Is there a 'sweet spot' in single malt whisky?
Whisky flavour maps are a common way of classifying whiskies by their flavour qualities. By knowing where a given whisky falls on a flavour map, a whisky drinker is better primed to choose drinks that will appeal to them.
Flavour maps are useful to distilleries, as well. By mapping which whiskies sell the best, the industry can anticipate which ages and flavours will be the most popular, allowing them to better prepare for sales. Whisky production is a long game, and when a whisky proves to be popular, it can be difficult, if not impossible, to replicate it on the fly. After all, when your whisky has spent ten years ageing to perfection, you’d need a time machine to make more of it quickly.
The four map quadrants
Simple whisky flavour maps are divided into two questions: How smoky is the whisky? And how light is the whisky? By ranking these two answers, every whisky will find its home in one of the four whisky flavour categories.
Where each whisky falls within its quadrant is a subjective measure. There is no universally accurate quantity for measuring the flavour qualities of whisky. Every whisky drinker’s flavour map is going to look a little bit different depending on their own tastes and which whiskies they’ve tried. And over time, the placement of whiskies on the map may move. Perhaps a few years back you tried what seemed, at the time, to be the smokiest brew on planet Earth, but after finding something even smokier, you may now adjust some of your previous notes.
By tracking the age of the whiskies, as well, whisky flavour charts can also help you map a clear picture of how a whisky changes as it ages.
If you're a subscriber, you can try tracking each individual whisky on your own whisky tasting journal provided in your first box.
Whisky age and other flavour factors
A whisky’s flavour is determined by more than just its ingredients. The age of the whisky plays a part, as well. It’s no secret that the longer a whisky is aged, the higher its profile. The ageing process has a distinct effect on flavour, which is why we like to let whiskies sit in barrels for years, even though it’s possible to distil a barrel of whisky in a matter of days.
As whisky ages in its barrel, the harsher taste of the alcohol disappears, and the whisky begins to adopt the flavours specific to the barrel being used. Barrels are usually oak and often charred. The qualities of the barrel will give the whisky its unique mix of flavours. It is not uncommon for whisky to be aged in used barrels as a way of mixing different flavours.
All this is the reason to note age on whisky flavour maps, either as a separate note or simply marked next to the whisky’s name on the map.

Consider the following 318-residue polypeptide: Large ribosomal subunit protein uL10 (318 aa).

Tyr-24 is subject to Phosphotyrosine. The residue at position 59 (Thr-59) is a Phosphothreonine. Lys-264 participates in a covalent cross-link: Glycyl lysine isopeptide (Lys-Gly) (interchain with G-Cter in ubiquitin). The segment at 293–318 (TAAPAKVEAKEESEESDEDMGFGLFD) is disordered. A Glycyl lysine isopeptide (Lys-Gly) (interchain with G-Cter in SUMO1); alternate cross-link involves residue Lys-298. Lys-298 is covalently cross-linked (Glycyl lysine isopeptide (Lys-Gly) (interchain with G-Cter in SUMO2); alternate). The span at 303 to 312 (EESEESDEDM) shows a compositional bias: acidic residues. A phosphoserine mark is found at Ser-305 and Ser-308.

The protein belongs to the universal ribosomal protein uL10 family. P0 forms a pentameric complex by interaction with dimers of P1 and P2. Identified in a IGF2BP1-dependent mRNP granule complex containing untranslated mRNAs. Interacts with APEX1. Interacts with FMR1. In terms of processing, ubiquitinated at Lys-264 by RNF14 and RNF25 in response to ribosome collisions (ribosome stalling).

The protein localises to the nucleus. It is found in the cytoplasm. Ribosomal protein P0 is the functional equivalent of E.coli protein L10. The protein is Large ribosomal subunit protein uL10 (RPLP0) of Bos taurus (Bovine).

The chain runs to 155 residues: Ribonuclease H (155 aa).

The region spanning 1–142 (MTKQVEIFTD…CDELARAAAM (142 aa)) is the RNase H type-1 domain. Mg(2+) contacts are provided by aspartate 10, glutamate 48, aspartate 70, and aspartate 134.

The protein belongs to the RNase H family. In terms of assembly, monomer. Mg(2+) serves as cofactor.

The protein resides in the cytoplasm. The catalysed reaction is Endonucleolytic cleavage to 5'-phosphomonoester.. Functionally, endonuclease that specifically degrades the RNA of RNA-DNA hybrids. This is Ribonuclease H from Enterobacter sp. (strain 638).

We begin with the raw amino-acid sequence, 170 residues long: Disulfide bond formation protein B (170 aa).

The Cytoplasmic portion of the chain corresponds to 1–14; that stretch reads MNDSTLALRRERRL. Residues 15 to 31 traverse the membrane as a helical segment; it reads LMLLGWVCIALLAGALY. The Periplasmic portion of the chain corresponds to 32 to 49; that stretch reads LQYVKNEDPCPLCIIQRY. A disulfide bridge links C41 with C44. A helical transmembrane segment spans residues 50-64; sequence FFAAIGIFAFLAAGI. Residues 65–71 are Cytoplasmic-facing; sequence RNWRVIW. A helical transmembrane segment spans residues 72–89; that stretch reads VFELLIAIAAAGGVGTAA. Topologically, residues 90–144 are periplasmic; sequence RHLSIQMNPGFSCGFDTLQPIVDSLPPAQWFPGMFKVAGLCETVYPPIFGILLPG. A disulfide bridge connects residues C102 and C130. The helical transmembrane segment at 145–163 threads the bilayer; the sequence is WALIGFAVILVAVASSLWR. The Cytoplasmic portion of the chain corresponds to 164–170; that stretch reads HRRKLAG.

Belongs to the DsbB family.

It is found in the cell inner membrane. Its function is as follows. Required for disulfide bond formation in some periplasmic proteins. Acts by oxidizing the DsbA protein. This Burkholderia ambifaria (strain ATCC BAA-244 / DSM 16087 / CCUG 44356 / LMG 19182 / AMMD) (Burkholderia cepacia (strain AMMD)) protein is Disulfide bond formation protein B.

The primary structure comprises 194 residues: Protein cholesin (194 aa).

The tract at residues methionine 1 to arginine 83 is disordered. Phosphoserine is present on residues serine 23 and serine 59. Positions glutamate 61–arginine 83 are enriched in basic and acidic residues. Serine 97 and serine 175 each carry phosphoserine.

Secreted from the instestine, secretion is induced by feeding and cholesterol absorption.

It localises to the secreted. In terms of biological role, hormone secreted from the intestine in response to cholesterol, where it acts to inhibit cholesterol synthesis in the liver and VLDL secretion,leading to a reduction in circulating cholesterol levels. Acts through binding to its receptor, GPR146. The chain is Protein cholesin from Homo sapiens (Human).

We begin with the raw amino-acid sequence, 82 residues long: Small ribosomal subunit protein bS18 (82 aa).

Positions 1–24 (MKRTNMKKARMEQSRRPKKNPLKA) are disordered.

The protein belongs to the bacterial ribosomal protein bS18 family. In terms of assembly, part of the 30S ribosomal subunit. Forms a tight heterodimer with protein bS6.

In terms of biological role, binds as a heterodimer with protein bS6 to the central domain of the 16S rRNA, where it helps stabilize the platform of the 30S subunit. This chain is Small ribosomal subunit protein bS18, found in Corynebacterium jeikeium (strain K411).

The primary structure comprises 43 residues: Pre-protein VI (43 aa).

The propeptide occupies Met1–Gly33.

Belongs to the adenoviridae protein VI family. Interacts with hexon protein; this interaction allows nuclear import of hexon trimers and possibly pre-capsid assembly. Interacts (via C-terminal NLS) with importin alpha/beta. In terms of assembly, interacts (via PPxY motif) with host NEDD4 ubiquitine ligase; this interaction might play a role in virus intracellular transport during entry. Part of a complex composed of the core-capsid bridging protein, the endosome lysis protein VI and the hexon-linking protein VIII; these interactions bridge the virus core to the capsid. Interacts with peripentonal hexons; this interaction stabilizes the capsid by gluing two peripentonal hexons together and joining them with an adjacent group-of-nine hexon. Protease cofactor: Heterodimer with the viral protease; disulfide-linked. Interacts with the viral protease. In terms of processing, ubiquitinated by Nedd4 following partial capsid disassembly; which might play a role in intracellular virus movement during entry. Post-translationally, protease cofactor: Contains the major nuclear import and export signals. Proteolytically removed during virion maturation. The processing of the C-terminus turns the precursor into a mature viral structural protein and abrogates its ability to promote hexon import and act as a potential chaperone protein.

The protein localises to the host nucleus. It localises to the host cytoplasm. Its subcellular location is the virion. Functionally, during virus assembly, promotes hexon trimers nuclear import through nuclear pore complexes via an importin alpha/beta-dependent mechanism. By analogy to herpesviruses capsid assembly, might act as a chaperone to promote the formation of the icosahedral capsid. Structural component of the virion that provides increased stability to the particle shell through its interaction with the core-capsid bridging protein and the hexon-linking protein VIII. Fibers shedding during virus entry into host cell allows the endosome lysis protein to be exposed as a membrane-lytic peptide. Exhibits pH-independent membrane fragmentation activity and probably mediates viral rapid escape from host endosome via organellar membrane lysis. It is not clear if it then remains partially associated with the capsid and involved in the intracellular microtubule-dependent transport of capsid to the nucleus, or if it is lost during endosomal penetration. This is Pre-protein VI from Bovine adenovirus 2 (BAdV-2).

What’s in a sweet spot?
So what exactly is the idea of a whisky sweet spot? When people ponder this question, what they’re really asking is if there’s an area on the flavour chart that’s guaranteed to be a hit. Aiming for the “sweet spot” with your whisky is a way of making sure your brew appeals to most people. The sweet spot is the area of the flavour map wherein lies the favourite flavours of most whisky drinkers.
How do you determine the sweet spot?
This elusive sweet spot is going to vary depending on a lot of factors. Even location can play a role in which whiskies fall into this category. Culture and availability can affect whether a certain area craves bourbon or scotch.
Overall this sweet spot of best-selling whiskies is most commonly populated by light and floral flavours, usually aged for around a decade, although high demands and uncertain markets have led to a rise in the popularity of NAS whiskies. NAS here stands for “no age statement.”
This is why more delicate brews tend to top the bestseller charts. Heavier, more smoky flavours are less popular and occupy more of a niche market hold.
Journeying outside the sweet spot
Many dark, smoky flavours lay well outside the realms where the more popular whiskies congregate. It can be easy to stagnate with your whisky tasting adventures if you only stick to what’s the most popular. By adding a little variety into your whisky library, you’ll not only come to appreciate those “sweet spot” flavours more, but you just might find a few outliers that cater to your unique palette.
Getting started with Whisky Loot is the way you can guarantee the perfect amount of variety in your whisky. And each subscription comes with your very own whisky journal, so you can keep track of your own flavour chart.